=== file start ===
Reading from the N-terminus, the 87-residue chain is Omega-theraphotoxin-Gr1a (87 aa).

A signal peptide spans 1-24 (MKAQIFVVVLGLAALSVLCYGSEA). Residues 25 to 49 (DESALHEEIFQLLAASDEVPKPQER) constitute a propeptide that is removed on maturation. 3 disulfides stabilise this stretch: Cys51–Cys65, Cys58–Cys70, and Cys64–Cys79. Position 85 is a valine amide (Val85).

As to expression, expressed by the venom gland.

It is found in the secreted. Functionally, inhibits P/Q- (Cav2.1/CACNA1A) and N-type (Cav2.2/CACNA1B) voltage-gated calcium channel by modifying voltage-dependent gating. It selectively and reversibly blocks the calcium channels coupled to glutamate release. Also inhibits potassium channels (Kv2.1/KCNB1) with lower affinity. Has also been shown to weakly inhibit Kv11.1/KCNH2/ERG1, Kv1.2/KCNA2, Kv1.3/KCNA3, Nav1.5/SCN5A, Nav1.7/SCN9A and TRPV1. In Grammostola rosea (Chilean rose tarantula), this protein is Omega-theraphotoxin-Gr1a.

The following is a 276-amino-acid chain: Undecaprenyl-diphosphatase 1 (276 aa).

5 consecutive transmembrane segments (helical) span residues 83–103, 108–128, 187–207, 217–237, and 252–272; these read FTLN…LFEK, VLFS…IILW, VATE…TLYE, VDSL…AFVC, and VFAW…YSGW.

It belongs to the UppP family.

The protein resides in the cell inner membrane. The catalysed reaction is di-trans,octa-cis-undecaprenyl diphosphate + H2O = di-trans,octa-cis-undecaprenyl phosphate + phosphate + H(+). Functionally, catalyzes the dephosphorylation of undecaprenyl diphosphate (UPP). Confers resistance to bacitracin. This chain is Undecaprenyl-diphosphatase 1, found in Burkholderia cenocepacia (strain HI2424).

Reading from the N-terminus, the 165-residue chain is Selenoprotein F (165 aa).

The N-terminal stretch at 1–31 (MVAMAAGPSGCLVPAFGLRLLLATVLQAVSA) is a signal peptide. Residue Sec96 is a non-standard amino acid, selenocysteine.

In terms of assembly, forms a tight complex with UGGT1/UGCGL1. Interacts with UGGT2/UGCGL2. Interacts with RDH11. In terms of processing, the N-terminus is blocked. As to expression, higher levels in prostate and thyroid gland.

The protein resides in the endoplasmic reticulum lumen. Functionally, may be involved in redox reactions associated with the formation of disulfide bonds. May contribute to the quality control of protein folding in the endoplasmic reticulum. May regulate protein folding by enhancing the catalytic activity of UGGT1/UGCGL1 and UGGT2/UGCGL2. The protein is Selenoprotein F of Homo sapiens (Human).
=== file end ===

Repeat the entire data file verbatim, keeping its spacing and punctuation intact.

Reading from the N-terminus, the 87-residue chain is Omega-theraphotoxin-Gr1a (87 aa).

A signal peptide spans 1-24 (MKAQIFVVVLGLAALSVLCYGSEA). Residues 25 to 49 (DESALHEEIFQLLAASDEVPKPQER) constitute a propeptide that is removed on maturation. 3 disulfides stabilise this stretch: Cys51–Cys65, Cys58–Cys70, and Cys64–Cys79. Position 85 is a valine amide (Val85).

As to expression, expressed by the venom gland.

It is found in the secreted. Functionally, inhibits P/Q- (Cav2.1/CACNA1A) and N-type (Cav2.2/CACNA1B) voltage-gated calcium channel by modifying voltage-dependent gating. It selectively and reversibly blocks the calcium channels coupled to glutamate release. Also inhibits potassium channels (Kv2.1/KCNB1) with lower affinity. Has also been shown to weakly inhibit Kv11.1/KCNH2/ERG1, Kv1.2/KCNA2, Kv1.3/KCNA3, Nav1.5/SCN5A, Nav1.7/SCN9A and TRPV1. In Grammostola rosea (Chilean rose tarantula), this protein is Omega-theraphotoxin-Gr1a.

The following is a 276-amino-acid chain: Undecaprenyl-diphosphatase 1 (276 aa).

5 consecutive transmembrane segments (helical) span residues 83–103, 108–128, 187–207, 217–237, and 252–272; these read FTLN…LFEK, VLFS…IILW, VATE…TLYE, VDSL…AFVC, and VFAW…YSGW.

It belongs to the UppP family.

The protein resides in the cell inner membrane. The catalysed reaction is di-trans,octa-cis-undecaprenyl diphosphate + H2O = di-trans,octa-cis-undecaprenyl phosphate + phosphate + H(+). Functionally, catalyzes the dephosphorylation of undecaprenyl diphosphate (UPP). Confers resistance to bacitracin. This chain is Undecaprenyl-diphosphatase 1, found in Burkholderia cenocepacia (strain HI2424).

Reading from the N-terminus, the 165-residue chain is Selenoprotein F (165 aa).

The N-terminal stretch at 1–31 (MVAMAAGPSGCLVPAFGLRLLLATVLQAVSA) is a signal peptide. Residue Sec96 is a non-standard amino acid, selenocysteine.

In terms of assembly, forms a tight complex with UGGT1/UGCGL1. Interacts with UGGT2/UGCGL2. Interacts with RDH11. In terms of processing, the N-terminus is blocked. As to expression, higher levels in prostate and thyroid gland.

The protein resides in the endoplasmic reticulum lumen. Functionally, may be involved in redox reactions associated with the formation of disulfide bonds. May contribute to the quality control of protein folding in the endoplasmic reticulum. May regulate protein folding by enhancing the catalytic activity of UGGT1/UGCGL1 and UGGT2/UGCGL2. The protein is Selenoprotein F of Homo sapiens (Human).